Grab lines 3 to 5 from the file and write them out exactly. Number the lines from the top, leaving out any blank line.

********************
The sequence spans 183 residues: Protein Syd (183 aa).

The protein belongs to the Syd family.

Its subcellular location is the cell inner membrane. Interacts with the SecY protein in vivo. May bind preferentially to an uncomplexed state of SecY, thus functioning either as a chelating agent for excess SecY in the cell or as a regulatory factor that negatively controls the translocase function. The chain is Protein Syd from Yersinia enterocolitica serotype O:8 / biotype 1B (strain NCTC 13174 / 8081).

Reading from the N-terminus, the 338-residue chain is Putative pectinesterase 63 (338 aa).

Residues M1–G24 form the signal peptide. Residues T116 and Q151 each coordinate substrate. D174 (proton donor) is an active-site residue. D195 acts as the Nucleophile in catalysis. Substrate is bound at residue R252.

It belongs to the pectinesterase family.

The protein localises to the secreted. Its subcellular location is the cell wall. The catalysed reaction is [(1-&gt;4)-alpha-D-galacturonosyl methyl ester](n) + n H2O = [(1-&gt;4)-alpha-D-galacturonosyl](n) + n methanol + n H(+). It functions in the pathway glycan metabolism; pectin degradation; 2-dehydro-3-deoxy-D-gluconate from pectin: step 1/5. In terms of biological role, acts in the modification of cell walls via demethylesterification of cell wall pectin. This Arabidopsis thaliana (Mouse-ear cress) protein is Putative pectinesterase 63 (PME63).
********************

Its subcellular location is the cell inner membrane. Interacts with the SecY protein in vivo. May bind preferentially to an uncomplexed state of SecY, thus functioning either as a chelating agent for excess SecY in the cell or as a regulatory factor that negatively controls the translocase function. The chain is Protein Syd from Yersinia enterocolitica serotype O:8 / biotype 1B (strain NCTC 13174 / 8081).

Reading from the N-terminus, the 338-residue chain is Putative pectinesterase 63 (338 aa).

Residues M1–G24 form the signal peptide. Residues T116 and Q151 each coordinate substrate. D174 (proton donor) is an active-site residue. D195 acts as the Nucleophile in catalysis. Substrate is bound at residue R252.